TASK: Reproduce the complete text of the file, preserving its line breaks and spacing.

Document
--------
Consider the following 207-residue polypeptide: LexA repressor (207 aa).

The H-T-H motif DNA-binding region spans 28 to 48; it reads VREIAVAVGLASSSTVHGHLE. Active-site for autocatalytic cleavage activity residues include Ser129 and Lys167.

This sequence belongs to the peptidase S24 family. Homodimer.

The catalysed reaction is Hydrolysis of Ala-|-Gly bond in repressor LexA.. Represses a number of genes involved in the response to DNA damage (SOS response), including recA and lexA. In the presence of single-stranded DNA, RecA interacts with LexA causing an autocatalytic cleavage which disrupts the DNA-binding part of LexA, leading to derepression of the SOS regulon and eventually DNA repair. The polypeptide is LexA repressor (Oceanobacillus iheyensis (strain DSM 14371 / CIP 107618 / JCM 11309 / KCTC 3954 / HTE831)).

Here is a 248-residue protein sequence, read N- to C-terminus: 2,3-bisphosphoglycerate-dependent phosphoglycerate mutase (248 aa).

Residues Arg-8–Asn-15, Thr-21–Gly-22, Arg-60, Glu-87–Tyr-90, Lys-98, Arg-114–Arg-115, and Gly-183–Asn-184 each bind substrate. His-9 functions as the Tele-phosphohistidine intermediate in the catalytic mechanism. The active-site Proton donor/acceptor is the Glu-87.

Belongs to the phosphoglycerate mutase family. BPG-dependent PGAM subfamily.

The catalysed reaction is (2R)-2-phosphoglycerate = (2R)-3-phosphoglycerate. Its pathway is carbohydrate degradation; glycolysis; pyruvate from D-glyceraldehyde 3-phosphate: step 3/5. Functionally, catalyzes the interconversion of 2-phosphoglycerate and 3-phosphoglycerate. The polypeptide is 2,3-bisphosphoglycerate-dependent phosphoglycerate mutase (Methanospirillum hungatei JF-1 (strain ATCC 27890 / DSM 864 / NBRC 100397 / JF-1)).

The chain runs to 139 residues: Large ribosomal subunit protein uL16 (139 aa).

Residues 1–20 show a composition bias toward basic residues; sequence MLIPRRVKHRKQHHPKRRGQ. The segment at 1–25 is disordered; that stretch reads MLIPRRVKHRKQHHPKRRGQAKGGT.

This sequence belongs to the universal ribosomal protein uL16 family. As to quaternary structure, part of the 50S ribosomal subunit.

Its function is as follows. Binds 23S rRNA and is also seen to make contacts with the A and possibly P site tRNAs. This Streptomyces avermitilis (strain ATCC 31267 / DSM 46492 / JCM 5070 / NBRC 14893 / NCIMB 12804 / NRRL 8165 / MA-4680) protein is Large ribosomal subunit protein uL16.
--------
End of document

Consider the following 207-residue polypeptide: LexA repressor (207 aa).

The H-T-H motif DNA-binding region spans 28 to 48; it reads VREIAVAVGLASSSTVHGHLE. Active-site for autocatalytic cleavage activity residues include Ser129 and Lys167.

This sequence belongs to the peptidase S24 family. Homodimer.

The catalysed reaction is Hydrolysis of Ala-|-Gly bond in repressor LexA.. Represses a number of genes involved in the response to DNA damage (SOS response), including recA and lexA. In the presence of single-stranded DNA, RecA interacts with LexA causing an autocatalytic cleavage which disrupts the DNA-binding part of LexA, leading to derepression of the SOS regulon and eventually DNA repair. The polypeptide is LexA repressor (Oceanobacillus iheyensis (strain DSM 14371 / CIP 107618 / JCM 11309 / KCTC 3954 / HTE831)).

Here is a 248-residue protein sequence, read N- to C-terminus: 2,3-bisphosphoglycerate-dependent phosphoglycerate mutase (248 aa).

Residues Arg-8–Asn-15, Thr-21–Gly-22, Arg-60, Glu-87–Tyr-90, Lys-98, Arg-114–Arg-115, and Gly-183–Asn-184 each bind substrate. His-9 functions as the Tele-phosphohistidine intermediate in the catalytic mechanism. The active-site Proton donor/acceptor is the Glu-87.

Belongs to the phosphoglycerate mutase family. BPG-dependent PGAM subfamily.

The catalysed reaction is (2R)-2-phosphoglycerate = (2R)-3-phosphoglycerate. Its pathway is carbohydrate degradation; glycolysis; pyruvate from D-glyceraldehyde 3-phosphate: step 3/5. Functionally, catalyzes the interconversion of 2-phosphoglycerate and 3-phosphoglycerate. The polypeptide is 2,3-bisphosphoglycerate-dependent phosphoglycerate mutase (Methanospirillum hungatei JF-1 (strain ATCC 27890 / DSM 864 / NBRC 100397 / JF-1)).

The chain runs to 139 residues: Large ribosomal subunit protein uL16 (139 aa).

Residues 1–20 show a composition bias toward basic residues; sequence MLIPRRVKHRKQHHPKRRGQ. The segment at 1–25 is disordered; that stretch reads MLIPRRVKHRKQHHPKRRGQAKGGT.

This sequence belongs to the universal ribosomal protein uL16 family. As to quaternary structure, part of the 50S ribosomal subunit.

Its function is as follows. Binds 23S rRNA and is also seen to make contacts with the A and possibly P site tRNAs. This Streptomyces avermitilis (strain ATCC 31267 / DSM 46492 / JCM 5070 / NBRC 14893 / NCIMB 12804 / NRRL 8165 / MA-4680) protein is Large ribosomal subunit protein uL16.